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Dusable Museum's KKK Exhibit

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Dusable Museum's KKK Exhibit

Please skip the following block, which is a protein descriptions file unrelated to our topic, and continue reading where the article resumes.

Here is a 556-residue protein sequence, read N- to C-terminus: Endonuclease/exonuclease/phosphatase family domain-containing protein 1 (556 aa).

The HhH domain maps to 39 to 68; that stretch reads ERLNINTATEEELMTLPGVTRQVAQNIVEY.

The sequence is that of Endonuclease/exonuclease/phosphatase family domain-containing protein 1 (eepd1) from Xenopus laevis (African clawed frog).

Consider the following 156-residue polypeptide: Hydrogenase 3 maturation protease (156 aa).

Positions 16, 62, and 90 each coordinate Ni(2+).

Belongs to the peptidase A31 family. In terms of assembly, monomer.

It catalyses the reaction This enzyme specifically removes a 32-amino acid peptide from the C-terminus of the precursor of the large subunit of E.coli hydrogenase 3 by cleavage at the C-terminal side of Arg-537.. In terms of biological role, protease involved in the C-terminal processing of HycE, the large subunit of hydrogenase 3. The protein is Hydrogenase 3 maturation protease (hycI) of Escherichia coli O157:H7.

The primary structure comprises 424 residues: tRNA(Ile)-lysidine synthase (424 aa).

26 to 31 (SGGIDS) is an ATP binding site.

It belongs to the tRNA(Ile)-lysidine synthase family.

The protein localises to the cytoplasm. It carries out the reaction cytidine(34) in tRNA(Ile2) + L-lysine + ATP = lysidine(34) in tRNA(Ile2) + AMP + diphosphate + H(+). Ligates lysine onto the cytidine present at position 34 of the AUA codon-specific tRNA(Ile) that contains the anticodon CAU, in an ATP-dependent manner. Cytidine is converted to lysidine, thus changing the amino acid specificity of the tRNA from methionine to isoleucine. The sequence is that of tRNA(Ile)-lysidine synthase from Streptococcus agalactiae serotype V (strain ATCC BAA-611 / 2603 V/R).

A Ku Klux Klansman in a car points a gun at the head of passing black man. The Klansman’s face is contorted in an adrenaline rush as he pulls the trigger and the bullet leaves the barrel of the gun. The victim is not a person, however, but an historic carved figure from the West African nation of Benin--a symbol of black history, lineage and pride. And the Klansman, in full headdress, is not a white southerner in the 1960s, but a present-day young black man. The searing black and white image comes from a provocative exhibit by artists James Pate that opened last Saturday at the DuSable Museum of African American History. Called “Kin Killin’ Kin,” Pate creates a series of scenes of black-on-black violence, with the perpetrators dressed in some form of Klan regalia. Said Pate: “It is often said that we, in a ‘strange-fruit’ kind of way, are doing that business of the KKK with our Black-on-Black violence. I was moved to use art as a means to illustrate this sentiment, complete with brothers in pointed hoods in the ‘hood.’ Every piece is a moment of silence and dedication to all people who have to deal directly with our losses.” As violence shapes the public discussion in Chicago this summer, what role can the arts play in that discourse. In studio we have Carol L. Adams, CEO of the DuSable Museum; Rapper Che Smith, better known as Rhymefest. (Photo: Flickr/ David Shankbone)

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